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Guy Maddin's Brand Upon the Brain!

The Stop Smiling Film Review

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Friday, May 11, 2007


An Unflinchingly True Account of Guy Maddin’s Touring Live Spectacular, A Wondrous Event for Eye and Ear


Reviewed by Lawrence Levi

Brand Upon the Brain!, the latest creation from Winnipeg’s maddest moviemaker, Guy Maddin, is billing itself as a “one-of-a-kind cinematic spectacle,” and it actually lives up to the hype. Maddin’s half-campy, half-expressionistic movies — among them The Saddest Music in the World (2003), in which a legless Isabella Rossellini teeters on beer-filled glass prosthetics — typically combine the absurd with the genuinely haunting in a style that’s an aesthetic bow to silent films. Brand Upon the Brain! is no exception. Only this time the film is touring (from New York to Chicago and Los Angeles) with an 11-piece orchestra, a three-person sound-effects team and a singer billed as a castrato. Each show also features a celebrity narrator, with much of New York’s line-up comprising a hipster honor roll: Laurie Anderson, Crispin Glover, Eli Wallach, Justin Bond (the Kiki half of Kiki and Herb), Rossellini, Lou Reed and John Ashbery. (The film opens nationally in June with a pre-recorded soundtrack.)

At the first show in New York on May 9th, Maddin, who’s a boyish 51, introduced Brand Upon the Brain! as an “orgasmatacular,” promising that “Every sound you hear tonight will be generated within these four walls.” He explained that the presence of a live narrator harks back to the earliest days of silent cinema, a fact he said he discovered in Luis Buñuel’s autobiography. (There it is in chapter four of My Last Sigh: “In addition to the traditional piano player, each theatre in Saragossa was equipped with its explicador, or narrator, who stood next to the screen and ‘explained’ the action to the audience.”) Then, with the orchestra members seated and the foley crew arrayed in white lab coats and neckties amid a theatrical set of sonic toys, and with Glover ensconced in a red glow on stage right, the movie began.

The plot, concocted by Maddin and his frequent writing partner, George Toles, is pure loopiness — an autobiography by way of David Lynch. A man named Guy Maddin (Erik Steffen Maahs) looks back on his youth as the son of proprietors of an island lighthouse that’s also a “mom and pop orphanage,” one where the orphans bear mysterious scars on the backs of their necks. Prepubescent Guy (Sullivan Brown) has a crush on Wendy (Katherine E. Scharhon), an androgynous teen detective, while his horny sister (Maya Lawson) yearns for Wendy’s brother (or so she thinks). While their scientist dad (Todd Jefferson Moore) immerses himself in ominous experiments, their mom (Gretchen Krich) keeps relentless watch over her kids with the lighthouse’s glaring beam, quashing any budding carnality and tormenting Guy with guilt-inducing threats. Oh, the love of a controlling mother! Oh, the jealousy over a sexually adventurous older sister! Oh, the terror of Savage Tom (Andrew Loviska), the devil-worshiping orphan bully! And oh, the agony of adolescence, turned up to a comically Freudian yet duly horrific pitch!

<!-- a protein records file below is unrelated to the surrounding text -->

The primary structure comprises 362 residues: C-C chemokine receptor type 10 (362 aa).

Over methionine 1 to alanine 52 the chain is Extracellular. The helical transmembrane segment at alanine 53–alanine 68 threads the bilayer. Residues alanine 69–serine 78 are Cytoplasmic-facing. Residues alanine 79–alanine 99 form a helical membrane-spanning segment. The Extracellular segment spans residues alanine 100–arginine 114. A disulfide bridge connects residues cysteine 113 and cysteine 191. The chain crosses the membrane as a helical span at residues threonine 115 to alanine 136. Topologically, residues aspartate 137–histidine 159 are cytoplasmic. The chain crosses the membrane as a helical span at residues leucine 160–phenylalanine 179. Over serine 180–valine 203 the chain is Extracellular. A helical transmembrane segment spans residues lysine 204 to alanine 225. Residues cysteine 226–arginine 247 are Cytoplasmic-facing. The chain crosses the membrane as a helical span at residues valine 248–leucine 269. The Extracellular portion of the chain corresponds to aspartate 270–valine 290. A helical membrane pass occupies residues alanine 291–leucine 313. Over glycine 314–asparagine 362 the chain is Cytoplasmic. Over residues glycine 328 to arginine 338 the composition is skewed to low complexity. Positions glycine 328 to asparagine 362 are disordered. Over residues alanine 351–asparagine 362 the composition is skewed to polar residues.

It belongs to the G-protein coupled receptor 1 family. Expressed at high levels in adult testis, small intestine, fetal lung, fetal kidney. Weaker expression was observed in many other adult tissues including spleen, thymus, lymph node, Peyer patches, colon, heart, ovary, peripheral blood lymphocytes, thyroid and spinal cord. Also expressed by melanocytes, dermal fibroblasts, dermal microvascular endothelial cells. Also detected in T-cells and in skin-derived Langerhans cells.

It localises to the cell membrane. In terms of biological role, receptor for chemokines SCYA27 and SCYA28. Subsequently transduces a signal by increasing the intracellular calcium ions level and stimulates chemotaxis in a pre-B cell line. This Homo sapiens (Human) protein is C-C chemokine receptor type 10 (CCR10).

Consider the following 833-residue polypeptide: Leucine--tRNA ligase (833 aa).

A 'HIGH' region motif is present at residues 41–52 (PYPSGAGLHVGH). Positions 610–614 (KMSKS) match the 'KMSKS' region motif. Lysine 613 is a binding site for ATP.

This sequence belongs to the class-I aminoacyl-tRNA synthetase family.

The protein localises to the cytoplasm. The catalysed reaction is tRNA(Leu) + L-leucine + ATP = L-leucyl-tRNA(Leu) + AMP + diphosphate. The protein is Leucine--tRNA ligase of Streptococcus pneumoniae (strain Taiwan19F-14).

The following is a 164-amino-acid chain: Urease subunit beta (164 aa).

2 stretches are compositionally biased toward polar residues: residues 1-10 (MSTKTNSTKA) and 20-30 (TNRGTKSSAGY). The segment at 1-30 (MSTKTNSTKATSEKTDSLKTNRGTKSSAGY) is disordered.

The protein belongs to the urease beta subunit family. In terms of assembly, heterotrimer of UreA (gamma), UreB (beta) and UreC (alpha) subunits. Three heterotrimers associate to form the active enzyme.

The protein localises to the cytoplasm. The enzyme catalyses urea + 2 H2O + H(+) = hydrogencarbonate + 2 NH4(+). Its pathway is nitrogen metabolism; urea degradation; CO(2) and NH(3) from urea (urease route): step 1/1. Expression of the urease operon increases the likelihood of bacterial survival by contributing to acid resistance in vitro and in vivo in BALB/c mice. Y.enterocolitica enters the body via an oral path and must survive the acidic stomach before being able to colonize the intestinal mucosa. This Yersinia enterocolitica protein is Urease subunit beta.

This delirious scenario plays out in an often-blurred black and white, with puzzling flashes of color, interspersed with exclamatory title cards (“Profane joy!”; “Too much for Guy!”) and the narrator’s dramatic declamations. (Glover proved himself an excellent in-person screamer, which won’t surprise anyone who saw Charlie’s Angels.) It’s a bizarre bildungsroman cum scare flick, with Mom as the chief villain — Angela Lansbury in The Manchurian Candidate by way of Psycho. And like so many of Maddin’s films, it’s oddly and uniquely affecting.

The score (composed by Jason Staczek) is suitably intense. The sound-effects crew are so much fun to watch that they’re a little distracting. As Sis goes in for her first kiss, a foley artist smooches her own hand; when flesh gets torn, it’s no less freaky when you notice the sound comes from tearing lettuce. There were a few first-show kinks: For much of the movie, both the orchestra and the foley folks were ahead of the action by a few seconds, which occasionally undermined the suspense, and once they missed the cue of a door-slam. When Dov Houle, the supposed castrato, emerged in a tux and slicked-back hair to sing two brief songs, someone in the audience laughed — in discomfort or disbelief, perhaps, since what we were hearing was very much a girl’s voice. (Maddin introduced Houle at the start as “The Manitoba Meadowlark,” and says on the Brand Upon the Brain! blog that, when he first heard Houle in a Winnipeg steam bath, he thought he was “somehow in the women’s steam bath by mistake.”) The songs are an Eraserhead lady-in-the-radiator kind of moment — when something already weird becomes so fucking strange that you realize you’re experiencing not just kookiness for its own sake, not just sheer originality, but a flat-out marvel of heartfelt beauty.


Brand Upon the Brain! plays with live accompaniment in New York through May 15, then moves to Chicago (May 18–20, at the Music Box) and Los Angeles (June 8–10, at the Egyptian)



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